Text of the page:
No Slide Title

download report

Transcript No Slide Title

Binary Stars
Double Stars/Binary Stars
Earth
Double Star
Binary Star
Earth
Visual Binary Stars
Orbit of Star 1
Center of Mass
Orbit of Star 2
Sirius A & B
Orbit of 12 Persei
(Barlow, Scarfe, and Fekel
Visual Binaries
 Stars
must be either close to us or far from
each other.
Long orbital periods indicate they are far from
each other. (years to decades)
 About
10% of all stars are visual binaries
 Possible planet detection
Spectroscopic Binaries
Spectrum of Hydrogen in Lab
Spectrum a Star…..Day 1
Spectrum a Star…..Day 2
Spectrum a Star…..Day 3
Spectrum a Star…..Day 4
What do these spectra tell us about the star?
Spectroscopic Binary Stars
Radial Velocity Curve
HDE 226868
Spectroscopic Binaries
 Orbital
 Stars
Periods are several days
are close together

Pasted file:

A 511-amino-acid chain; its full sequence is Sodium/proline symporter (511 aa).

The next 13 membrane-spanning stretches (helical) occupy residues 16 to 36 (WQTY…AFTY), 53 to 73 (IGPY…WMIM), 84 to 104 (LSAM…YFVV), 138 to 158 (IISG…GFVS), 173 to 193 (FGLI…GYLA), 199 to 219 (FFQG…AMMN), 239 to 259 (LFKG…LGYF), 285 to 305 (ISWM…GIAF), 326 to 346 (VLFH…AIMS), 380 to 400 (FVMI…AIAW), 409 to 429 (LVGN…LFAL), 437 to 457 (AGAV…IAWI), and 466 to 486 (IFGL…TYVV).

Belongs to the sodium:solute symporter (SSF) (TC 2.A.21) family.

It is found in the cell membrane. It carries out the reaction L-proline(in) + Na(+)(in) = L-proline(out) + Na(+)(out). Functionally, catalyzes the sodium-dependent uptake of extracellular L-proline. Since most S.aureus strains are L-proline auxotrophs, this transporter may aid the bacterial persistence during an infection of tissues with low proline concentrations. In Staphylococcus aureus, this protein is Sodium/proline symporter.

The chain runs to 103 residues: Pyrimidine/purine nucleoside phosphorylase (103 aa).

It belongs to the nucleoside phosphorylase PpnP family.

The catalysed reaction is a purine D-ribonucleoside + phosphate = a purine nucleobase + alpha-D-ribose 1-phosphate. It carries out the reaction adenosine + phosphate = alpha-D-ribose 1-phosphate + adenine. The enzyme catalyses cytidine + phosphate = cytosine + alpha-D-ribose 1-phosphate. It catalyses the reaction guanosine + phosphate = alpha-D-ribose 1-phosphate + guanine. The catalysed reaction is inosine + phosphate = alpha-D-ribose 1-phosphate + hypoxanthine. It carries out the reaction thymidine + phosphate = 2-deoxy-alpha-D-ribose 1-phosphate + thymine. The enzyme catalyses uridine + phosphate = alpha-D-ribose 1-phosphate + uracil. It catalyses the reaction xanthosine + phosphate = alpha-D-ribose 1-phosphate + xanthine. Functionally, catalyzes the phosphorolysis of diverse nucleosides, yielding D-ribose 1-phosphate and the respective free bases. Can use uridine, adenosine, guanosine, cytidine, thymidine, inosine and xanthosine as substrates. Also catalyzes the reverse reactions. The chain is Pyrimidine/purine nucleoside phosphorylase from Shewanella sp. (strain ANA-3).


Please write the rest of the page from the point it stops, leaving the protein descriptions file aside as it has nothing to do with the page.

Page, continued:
inclined 90° to sky are discovered
this way.
 All of the extra-solar planets have been
found in this way.
 Orbits
Eclipsing Binary Stars
Roche Lobes
Classifications
Detached
65 RT And
Semi-detached
203 U Cep
Over-Contact
12 XY Leo
Star Light Pro
Eclipsing Binaries
 Chances
of finding an eclipsing binary
 90° to sky
 Stars close together
 Inclined
 Same
conditions as spectroscopic binary
 Many
are discovered in both ways
 Eclipsing
binaries also permit radius to be
determined
Relative radius
Eclipse begins
separation = sum of radii
Second contact
separation = difference in radii
Time difference between these
events gives radii of stars
Mass-Luminosity Relationship